Breast Engorgement Remedies – Smart Mom’s Essential Guide


If you are pumping for a freezer stash, and you get a lot when you pump, don’t pump every day. Also, pump at a different times of day.

If a mom is pumping to get a stash in the freezer, she needs to look at how much she is getting when she pumps. She may need to adjust how long or how frequently she pumps.

A mom who can pump more than 3 oz after feeding her baby should only pump once every 2-3 days to build that stash.

If you pump a lot you may be able to decrease your breast milk oversupply by not pumping or decreasing the amount of milk you pump. You can decrease the number of times that you pump or you can pump less milk when you pump.

I cannot emphasize enough that  before you try to decrease your milk supply, make sure that oversupply is your problem. I have seen situations where a mom thought she had oversupply when in fact it was a completely different problem, even low supply.

As with many things, it is always good to discuss your situation with a lactation consultant.


I do not recommend doing anything to decrease your milk supply until your baby is at least 6 weeks old. Sometimes it takes that long for your body to figure out how much milk it should be making.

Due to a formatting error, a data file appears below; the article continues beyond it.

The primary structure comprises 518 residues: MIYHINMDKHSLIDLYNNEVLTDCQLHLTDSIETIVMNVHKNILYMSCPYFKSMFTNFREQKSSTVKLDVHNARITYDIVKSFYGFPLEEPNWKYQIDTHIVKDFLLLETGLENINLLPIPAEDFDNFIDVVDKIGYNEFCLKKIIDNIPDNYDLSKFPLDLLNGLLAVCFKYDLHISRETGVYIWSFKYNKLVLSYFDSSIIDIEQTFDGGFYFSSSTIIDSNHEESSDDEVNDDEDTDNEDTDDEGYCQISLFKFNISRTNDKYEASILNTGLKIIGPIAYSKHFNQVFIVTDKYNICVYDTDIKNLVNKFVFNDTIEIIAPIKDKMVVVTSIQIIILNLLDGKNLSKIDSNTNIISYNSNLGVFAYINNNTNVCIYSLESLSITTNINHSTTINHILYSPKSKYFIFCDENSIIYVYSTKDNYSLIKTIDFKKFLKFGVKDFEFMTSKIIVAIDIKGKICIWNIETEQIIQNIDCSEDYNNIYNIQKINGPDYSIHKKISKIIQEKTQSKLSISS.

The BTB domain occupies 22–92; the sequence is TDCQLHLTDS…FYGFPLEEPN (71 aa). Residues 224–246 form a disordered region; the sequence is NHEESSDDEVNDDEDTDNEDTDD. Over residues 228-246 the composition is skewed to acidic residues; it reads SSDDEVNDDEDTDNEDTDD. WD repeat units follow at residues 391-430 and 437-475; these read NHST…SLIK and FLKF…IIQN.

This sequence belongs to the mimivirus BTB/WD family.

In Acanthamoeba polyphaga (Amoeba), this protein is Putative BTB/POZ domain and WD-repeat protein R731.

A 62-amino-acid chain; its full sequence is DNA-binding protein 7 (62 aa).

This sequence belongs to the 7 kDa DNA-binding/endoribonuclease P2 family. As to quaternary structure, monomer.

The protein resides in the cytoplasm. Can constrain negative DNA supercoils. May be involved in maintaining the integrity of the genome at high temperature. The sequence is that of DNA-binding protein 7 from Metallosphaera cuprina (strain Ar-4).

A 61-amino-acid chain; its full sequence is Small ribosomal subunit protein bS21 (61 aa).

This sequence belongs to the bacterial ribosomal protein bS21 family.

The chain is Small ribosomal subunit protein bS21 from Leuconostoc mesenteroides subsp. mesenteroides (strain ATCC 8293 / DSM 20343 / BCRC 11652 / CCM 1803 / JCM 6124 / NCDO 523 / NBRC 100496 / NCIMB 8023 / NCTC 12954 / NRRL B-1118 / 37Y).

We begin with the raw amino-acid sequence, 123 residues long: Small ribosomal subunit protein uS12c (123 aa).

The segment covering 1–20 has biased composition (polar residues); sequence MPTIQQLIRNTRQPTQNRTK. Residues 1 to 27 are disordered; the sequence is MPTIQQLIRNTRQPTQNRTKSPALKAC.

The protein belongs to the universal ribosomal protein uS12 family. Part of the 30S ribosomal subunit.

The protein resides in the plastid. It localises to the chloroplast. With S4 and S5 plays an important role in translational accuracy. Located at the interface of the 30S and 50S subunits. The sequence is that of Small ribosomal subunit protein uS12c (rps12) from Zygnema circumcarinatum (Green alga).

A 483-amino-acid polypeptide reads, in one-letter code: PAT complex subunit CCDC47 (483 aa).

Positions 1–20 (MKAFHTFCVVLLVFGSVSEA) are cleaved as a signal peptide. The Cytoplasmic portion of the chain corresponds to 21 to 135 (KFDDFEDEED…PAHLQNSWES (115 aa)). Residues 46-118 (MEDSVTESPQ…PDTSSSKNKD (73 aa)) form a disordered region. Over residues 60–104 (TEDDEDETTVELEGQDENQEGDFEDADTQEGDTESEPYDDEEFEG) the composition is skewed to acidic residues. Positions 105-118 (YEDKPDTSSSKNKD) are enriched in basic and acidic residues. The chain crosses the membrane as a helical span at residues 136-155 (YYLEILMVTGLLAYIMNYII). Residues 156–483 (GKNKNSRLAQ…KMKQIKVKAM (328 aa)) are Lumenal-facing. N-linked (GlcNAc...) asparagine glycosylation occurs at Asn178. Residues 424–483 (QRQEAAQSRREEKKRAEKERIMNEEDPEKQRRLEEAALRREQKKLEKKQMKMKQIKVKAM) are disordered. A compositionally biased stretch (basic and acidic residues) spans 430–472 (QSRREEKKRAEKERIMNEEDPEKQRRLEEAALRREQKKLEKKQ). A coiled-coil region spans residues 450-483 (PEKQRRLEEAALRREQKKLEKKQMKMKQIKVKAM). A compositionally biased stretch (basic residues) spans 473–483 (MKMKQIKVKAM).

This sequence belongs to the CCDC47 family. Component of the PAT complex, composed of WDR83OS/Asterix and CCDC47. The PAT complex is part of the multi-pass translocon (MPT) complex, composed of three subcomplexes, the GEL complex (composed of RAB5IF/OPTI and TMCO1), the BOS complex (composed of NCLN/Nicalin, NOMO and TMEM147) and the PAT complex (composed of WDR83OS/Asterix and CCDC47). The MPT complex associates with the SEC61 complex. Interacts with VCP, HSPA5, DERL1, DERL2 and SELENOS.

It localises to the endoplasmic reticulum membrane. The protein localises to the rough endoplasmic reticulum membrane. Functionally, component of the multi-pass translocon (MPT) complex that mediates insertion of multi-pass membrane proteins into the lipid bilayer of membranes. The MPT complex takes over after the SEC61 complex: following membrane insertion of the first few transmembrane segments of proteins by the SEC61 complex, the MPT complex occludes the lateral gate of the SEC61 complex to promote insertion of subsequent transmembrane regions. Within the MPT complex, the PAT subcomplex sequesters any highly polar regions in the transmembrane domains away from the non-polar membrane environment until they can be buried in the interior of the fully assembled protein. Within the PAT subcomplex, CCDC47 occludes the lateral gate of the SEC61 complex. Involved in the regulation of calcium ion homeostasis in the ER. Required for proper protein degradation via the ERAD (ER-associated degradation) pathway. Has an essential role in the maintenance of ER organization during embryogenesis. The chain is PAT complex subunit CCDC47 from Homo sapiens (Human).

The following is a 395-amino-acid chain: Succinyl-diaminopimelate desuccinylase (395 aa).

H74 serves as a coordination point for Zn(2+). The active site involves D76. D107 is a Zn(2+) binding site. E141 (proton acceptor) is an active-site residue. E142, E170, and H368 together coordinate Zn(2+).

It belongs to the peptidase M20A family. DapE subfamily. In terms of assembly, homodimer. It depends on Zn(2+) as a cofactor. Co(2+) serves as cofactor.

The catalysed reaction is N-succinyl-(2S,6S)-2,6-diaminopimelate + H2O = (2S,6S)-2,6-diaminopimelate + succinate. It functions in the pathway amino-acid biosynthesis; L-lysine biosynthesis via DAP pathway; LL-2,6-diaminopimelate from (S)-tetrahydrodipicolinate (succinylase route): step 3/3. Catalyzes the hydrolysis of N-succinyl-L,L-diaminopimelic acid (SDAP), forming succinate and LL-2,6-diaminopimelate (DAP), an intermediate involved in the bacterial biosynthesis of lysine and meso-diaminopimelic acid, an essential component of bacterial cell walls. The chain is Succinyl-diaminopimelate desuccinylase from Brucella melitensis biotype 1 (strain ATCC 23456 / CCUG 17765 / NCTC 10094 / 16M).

Your supply may down-regulate on its own.


A mom with an oversupply should only be feeding one breast per feeding.


Your breasts usually will respond to how much milk is left in them. You can use this to your advantage to decrease your milk supply. This is the first thing you should try.

Feed on one breast at a feeding. Use that breast  for a certain block of time.

This is called block feeding.

The block of time can vary.

I worked with one mom who had to go eight hours on one side! That is an extreme case, but that is what she needed. This mom and baby went on to happily breastfeed for over 18 months.

After a few days your body should respond by decreasing your overall milk supply.

You may feel uncomfortably full during this time. If you feel like you must pump some milk off, pump just enough to feel more comfortable.

Do not pump until you are empty.

You may get to the point where you need to feed both breasts at a feeding. Watch your baby’s cues. If he has drained one breast and does not seem satisfied, then offer the other side.